Hossein Aghili, lawyer of political prisoner Ali Saremi, who was abruptly executed on Tuesday, 28 December, talked to the International Campaign for Human Rights in Iran about his client’s case. “I am about to have a meeting with Tehran Judicial authorities about this right now, and I hope to be able to find an appropriate answer for this case,” he said. Ali Saremi’s daughter had told the Campaign earlier that the family had not been informed of Saremi’s execution orders, and that even when they had gone to Evin Prison to at least see Saremi for the last time, they had faced the prison personnel’s denial of the execution.

Hossein Aghili told the International Campaign for Human Rights in Iran that he doesn’t have any information over and above what everyone else knows. “The execution orders were served neither to myself nor to Mr. Saremi’s family. Suffice it to say that after the last session of his trial in the lower court, we were never informed about how the case proceeded,” said Hossein Aghili.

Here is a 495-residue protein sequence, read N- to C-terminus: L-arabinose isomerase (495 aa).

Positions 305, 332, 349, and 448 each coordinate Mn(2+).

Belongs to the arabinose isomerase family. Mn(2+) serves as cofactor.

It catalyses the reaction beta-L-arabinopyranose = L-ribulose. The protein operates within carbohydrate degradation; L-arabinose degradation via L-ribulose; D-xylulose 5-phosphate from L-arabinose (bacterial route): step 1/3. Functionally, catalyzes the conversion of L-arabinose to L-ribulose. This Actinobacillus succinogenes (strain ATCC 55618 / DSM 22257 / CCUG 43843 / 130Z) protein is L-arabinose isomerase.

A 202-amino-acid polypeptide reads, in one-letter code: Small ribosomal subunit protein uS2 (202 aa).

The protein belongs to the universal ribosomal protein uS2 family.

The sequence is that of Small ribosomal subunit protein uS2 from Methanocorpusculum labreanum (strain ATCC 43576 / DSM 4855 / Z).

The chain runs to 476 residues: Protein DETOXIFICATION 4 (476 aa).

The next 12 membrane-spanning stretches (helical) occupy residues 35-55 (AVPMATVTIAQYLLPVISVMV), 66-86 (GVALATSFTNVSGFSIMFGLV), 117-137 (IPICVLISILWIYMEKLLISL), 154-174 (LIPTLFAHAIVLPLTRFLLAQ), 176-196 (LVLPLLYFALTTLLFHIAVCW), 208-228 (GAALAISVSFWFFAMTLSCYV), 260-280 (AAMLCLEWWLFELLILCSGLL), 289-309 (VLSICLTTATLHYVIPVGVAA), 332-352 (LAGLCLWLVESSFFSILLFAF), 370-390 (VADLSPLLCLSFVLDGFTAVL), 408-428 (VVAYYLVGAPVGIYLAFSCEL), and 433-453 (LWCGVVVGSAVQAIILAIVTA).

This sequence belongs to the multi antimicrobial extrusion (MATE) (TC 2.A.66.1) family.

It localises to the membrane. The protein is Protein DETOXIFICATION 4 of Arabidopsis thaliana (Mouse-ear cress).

“I don’t know whether the case ever went to the Supreme Court or not. There are only some rumors. Some of the rumors say it went [to the Supreme Court], while some others say it didn’t. I don’t have any more information than you do. Whatever I know is through the press and your colleagues,” said Aghili when asked whether he knew whether the file had been sent to appeals court or the Supreme Court.

“We were only informed about Ali Saremi’s case through the proceedings in the lower court. He also attended his trial court himself and I defended him there. Despite reports which state I was under pressure, I was not under pressure from any organization or individual. The only problem was that myself or his family had not been served the execution orders yet; this means that the case did not follow its legal course,” Hossein Aghili added.

Prisoner of conscience Ali Saremi, was arrested on charge of affiliation with the Mojahedin-e Khalgh Organization (MEK). In February 2009, there were media reports that he had been sentenced to death on this same charge, but neither Ali Saremi, nor his lawyer ever received the execution orders. He had been transferred to Rajaee Shahr Prison since September 2010. One day before his execution, he was transferred to Evin Prison, where he was hung.
His wife, Mahin Saremi spoke with the International Campaign for Human Rights in Iran last October. “How can a person be executed for his beliefs? Yes, my husband had sympathy for the MEK, but can a person be hung because he likes a political group? His activities were limited to going to grave sites of people who shared his way of thinking and reading prayers for them,” said Mahin Saremi.